– Wood rot repairs involving mold remediation, as this requires special equipment and skills we didn’t have.
– Repairs requiring in-depth knowledge (like HVAC systems), and major problems or replacement of plumbing, electrical, or roofing systems.
How can a homeowner avoid a home repair horror story caused by a home inspector having a conflict of interest?
Too few homeowners get involved in the home inspection process. They should always participate in the inspection, and also let the inspector know this since some inspectors don’t like it. You need to find someone with good communication skills who isn’t afraid to answer your questions in real time.
The real conflict, though, is when a home inspector tries to recommend a single repair company. When a Realtor did this to me, and I figured out the painter was her husband, she lost the opportunity to list my sister’s condo. You are much better off getting referrals from your real estate agent, neighbors, or friends at work/school/church. And always get three estimates unless it’s something trivial like repairing a garage door opener. You’ll be surprised at how much you can learn talking to everyone and comparing estimates.
When it comes to glowing testimonials versus years of experience, which quality should a homeowner place more emphasis on when evaluating a home inspector?
While I do like an unbiased review site like Yelp, it’s too easy for someone to have their friends submit reviews. Website reviews are tough, too, as you’ve got to know how to read between the lines (what isn’t said) – and that’s a skill that comes with practice. Years of experience might seem logical, but what about the inspectors who have been doing it too long? They might not pay as much attention to detail as you want/need.
My recommendation would be to look at one or two sample reports – real reports done in your area within the last 12 months (obviously, it’s okay if the inspectors redact names and street addresses). How many photos did they include? How much detail did they provide on problems found and possible solutions? Other checks would be to see how quickly they return phone calls and perhaps even talking to a buyer who used their services within the last year.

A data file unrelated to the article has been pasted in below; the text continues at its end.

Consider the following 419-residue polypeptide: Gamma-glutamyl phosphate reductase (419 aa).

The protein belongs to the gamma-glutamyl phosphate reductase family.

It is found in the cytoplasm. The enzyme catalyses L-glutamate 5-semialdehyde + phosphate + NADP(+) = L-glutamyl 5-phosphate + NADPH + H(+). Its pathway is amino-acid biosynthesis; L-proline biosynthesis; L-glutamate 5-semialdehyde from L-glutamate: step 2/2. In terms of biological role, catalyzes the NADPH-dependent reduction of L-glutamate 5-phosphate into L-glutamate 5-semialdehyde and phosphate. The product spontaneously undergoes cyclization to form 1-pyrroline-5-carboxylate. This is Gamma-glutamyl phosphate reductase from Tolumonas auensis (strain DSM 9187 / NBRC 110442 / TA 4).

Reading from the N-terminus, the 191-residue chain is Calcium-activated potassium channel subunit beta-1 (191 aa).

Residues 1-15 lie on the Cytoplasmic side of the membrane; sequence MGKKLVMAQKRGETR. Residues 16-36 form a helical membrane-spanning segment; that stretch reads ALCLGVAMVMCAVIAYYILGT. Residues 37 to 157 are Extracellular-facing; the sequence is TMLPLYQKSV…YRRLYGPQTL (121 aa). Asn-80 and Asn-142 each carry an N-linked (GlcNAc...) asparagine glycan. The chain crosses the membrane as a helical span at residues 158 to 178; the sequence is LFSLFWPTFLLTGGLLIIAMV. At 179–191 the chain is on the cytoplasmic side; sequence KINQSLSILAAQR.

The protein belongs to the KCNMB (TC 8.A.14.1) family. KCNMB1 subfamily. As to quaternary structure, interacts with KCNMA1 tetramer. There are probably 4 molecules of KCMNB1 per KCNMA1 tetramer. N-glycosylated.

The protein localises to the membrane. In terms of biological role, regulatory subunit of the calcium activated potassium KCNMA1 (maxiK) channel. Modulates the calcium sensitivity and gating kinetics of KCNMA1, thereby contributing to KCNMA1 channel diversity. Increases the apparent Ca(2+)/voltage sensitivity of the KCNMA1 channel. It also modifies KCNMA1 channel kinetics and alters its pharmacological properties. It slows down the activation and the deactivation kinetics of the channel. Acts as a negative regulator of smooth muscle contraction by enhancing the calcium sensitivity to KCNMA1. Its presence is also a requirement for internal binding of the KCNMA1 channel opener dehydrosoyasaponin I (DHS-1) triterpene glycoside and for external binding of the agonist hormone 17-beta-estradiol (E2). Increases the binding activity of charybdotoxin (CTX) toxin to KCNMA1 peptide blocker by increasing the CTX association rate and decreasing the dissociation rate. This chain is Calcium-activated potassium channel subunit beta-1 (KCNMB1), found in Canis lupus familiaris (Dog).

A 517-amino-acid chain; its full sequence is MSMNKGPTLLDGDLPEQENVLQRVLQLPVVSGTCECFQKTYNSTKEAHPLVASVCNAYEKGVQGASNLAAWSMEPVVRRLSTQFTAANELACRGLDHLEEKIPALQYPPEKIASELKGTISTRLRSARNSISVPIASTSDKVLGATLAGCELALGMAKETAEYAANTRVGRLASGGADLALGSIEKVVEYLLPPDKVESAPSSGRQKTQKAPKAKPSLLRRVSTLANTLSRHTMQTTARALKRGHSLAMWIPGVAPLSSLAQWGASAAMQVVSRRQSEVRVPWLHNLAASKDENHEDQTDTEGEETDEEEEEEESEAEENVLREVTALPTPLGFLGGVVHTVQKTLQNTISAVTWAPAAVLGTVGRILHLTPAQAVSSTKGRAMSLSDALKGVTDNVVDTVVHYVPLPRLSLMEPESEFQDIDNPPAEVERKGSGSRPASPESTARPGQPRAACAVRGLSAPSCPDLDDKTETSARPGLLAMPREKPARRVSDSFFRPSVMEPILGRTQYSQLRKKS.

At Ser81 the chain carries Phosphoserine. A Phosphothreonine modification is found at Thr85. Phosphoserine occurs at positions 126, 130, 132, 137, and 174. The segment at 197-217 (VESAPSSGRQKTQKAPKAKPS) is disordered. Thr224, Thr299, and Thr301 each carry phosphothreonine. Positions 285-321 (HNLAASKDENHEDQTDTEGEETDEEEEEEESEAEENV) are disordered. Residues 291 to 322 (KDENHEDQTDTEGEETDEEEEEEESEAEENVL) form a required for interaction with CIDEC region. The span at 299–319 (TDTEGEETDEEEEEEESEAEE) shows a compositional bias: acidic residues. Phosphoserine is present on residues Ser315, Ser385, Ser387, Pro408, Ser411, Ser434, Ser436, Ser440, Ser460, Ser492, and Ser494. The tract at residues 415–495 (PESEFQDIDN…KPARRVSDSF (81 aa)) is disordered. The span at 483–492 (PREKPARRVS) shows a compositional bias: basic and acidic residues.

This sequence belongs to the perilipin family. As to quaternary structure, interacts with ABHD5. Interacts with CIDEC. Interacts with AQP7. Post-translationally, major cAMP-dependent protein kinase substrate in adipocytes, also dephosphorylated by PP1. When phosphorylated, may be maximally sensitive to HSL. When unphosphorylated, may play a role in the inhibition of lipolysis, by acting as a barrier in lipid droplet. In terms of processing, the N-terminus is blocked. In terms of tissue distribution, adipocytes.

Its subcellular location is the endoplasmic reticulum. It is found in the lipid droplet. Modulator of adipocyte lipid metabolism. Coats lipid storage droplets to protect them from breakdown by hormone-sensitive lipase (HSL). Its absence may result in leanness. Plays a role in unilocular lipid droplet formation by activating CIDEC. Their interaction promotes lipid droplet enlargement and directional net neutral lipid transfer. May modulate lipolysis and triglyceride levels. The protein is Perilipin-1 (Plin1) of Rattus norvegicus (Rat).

What is the most important question that a homeowner should ask potential candidates when looking for a home inspector?
What I want to know is what they’re passionate about. For instance, “What do you like about being a home inspector? What do you feel you accomplish in your job as a home inspector? How are you changing the way homeowners view their homes or motivating them to do a better job in maintaining this investment?”
Finally, what other important research should a homeowner conduct when searching for a home inspector?
The home inspector you pick should be a member of an industry trade organization – either InterNACHI or ASHI. This will ensure that they’re continually building new skills in home inspection and building codes, both of which are constantly being upgraded. Another thing you would want if significant repairs will be needed is an inspector that knows the estimated life of major home systems and rough costs. This can help homeowners plan future expenditures and help buyers rethink whether they can afford a particular house.
Buying a home? Haven’t had a home inspection in the last five years? Find a home inspector near you today!